"The good news is... everything is looking good," says John Insprucker, the Principal Integration Engineer at SpaceX and a familiar voice for those of us who routinely tune in to SpaceX launches. 

"The weather is looking good for launch," he notes, but says "we're still showing a 30% probability of violation." 

You know what else is looking good? Perseverance rover on Mars. If you haven't heard, the rover drilled a tiny hole in some rock and has seen "something no one's ever seen before."

Two hours to go!

By Jackson Ryan

Inside the Crew Dragon capsule as Crew-3 prepares for launch.


We're now two hours from launch. The astronauts are buckled in and communications checks have been performed and ticked off.   

"Each crew member there is thinking about their role during the launch," says NASA astronaut Shannon Walker, who previously flew on Crew Dragon as part of the first operational mission, "and probably just trying to enjoy the experience." 

John Insprucker just jumped on to say there's been some weather blowing through Kennedy Space Center that could jeopardize the launch, but, as it stands, it's all still a GO as the weather is expected to pass by... cross those fingers and toes, eh?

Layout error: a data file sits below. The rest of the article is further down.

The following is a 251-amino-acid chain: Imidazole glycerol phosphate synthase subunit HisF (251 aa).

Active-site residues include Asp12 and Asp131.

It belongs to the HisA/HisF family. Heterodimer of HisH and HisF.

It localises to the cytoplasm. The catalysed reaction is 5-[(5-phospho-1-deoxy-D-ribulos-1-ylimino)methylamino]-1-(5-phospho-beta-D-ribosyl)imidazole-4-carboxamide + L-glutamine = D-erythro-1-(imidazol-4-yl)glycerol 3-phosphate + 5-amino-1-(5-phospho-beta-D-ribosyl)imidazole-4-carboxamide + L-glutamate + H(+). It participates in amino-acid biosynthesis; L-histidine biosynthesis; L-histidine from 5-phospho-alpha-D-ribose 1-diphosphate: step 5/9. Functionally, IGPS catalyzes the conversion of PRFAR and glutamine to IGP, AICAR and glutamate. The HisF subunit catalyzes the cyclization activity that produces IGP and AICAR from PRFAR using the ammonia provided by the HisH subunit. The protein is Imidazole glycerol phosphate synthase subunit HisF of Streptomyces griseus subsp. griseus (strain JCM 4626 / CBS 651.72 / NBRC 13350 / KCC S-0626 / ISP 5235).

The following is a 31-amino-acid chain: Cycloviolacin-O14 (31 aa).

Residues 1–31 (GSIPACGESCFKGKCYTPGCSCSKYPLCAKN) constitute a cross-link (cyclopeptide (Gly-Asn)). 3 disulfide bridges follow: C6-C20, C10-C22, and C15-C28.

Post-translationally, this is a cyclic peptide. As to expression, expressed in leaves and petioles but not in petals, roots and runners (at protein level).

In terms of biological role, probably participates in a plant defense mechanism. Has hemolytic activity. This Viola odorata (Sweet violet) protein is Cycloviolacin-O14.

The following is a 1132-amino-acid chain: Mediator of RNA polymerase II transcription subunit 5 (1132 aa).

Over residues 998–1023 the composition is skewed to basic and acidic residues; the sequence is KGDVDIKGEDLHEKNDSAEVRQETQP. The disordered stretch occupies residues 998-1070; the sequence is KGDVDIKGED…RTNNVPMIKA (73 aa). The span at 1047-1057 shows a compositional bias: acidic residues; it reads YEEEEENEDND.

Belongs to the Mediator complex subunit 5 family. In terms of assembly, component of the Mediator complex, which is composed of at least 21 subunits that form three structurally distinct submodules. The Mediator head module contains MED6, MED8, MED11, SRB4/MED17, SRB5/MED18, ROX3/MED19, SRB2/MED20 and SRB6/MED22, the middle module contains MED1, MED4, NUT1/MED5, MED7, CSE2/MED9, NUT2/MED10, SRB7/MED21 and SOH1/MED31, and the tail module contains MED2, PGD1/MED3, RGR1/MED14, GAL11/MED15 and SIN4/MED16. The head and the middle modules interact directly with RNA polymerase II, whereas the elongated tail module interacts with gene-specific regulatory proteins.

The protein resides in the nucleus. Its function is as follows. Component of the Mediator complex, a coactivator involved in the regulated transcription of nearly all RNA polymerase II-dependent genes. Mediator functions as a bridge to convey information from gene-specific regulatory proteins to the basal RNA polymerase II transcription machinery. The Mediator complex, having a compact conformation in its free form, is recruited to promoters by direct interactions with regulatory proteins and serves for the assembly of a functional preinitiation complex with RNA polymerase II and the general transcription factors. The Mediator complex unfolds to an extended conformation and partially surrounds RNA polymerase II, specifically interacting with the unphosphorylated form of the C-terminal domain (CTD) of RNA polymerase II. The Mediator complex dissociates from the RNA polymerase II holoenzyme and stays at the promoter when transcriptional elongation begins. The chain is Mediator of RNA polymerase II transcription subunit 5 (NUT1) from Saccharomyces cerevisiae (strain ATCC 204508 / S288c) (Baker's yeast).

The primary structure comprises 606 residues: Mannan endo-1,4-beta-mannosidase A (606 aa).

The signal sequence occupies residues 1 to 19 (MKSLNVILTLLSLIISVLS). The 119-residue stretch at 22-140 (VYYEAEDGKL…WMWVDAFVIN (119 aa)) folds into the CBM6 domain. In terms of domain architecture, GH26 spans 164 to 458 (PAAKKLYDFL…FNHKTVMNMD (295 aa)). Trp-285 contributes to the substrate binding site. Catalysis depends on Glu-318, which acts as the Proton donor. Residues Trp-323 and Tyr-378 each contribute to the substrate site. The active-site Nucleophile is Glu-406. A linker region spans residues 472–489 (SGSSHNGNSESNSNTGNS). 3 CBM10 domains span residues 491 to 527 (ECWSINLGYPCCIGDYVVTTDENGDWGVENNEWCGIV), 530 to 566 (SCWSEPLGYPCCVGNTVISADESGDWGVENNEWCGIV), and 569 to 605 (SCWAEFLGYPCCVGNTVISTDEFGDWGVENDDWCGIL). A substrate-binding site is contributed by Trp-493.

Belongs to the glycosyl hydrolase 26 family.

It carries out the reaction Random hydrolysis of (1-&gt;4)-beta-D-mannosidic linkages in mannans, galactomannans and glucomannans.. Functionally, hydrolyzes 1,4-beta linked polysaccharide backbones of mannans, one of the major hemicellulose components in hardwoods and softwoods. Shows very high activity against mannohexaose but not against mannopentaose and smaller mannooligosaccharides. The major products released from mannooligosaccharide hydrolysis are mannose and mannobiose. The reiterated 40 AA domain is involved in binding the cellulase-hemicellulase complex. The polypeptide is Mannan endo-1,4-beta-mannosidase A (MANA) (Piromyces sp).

Red light, green light

By Jackson Ryan

The Crew Dragon crew aren't draggin' their knuckles. They're working away.


The SpaceX team working outside of the capsule -- known as the closeout crew -- look like something out of Squid Game. You can see them above.

With less than 80 minutes until lift off, the closeout crew outside the Crew Dragon capsule are working away to make sure everything is good to go. Then they can give SpaceX the... green light (sorry).

This is the first flight of this particular Dragon capsule and the crew have named it "Endurance," honoring those who worked on building and testing the capsule during, well, you know, that whole pandemic thing. 

Its name does not relate to the endurance required to hold your pee on the flight to the ISS. Yes, SpaceX has had some issues with the Crew Dragon toilet but says the issue has been fixed

T minus 45 minutes

By Jackson Ryan

We are go for launch and things are progressing along nicely. While we wait we head to a quick interview on the livestream with Kelvin Manning, deputy director of the Kennedy Space Center.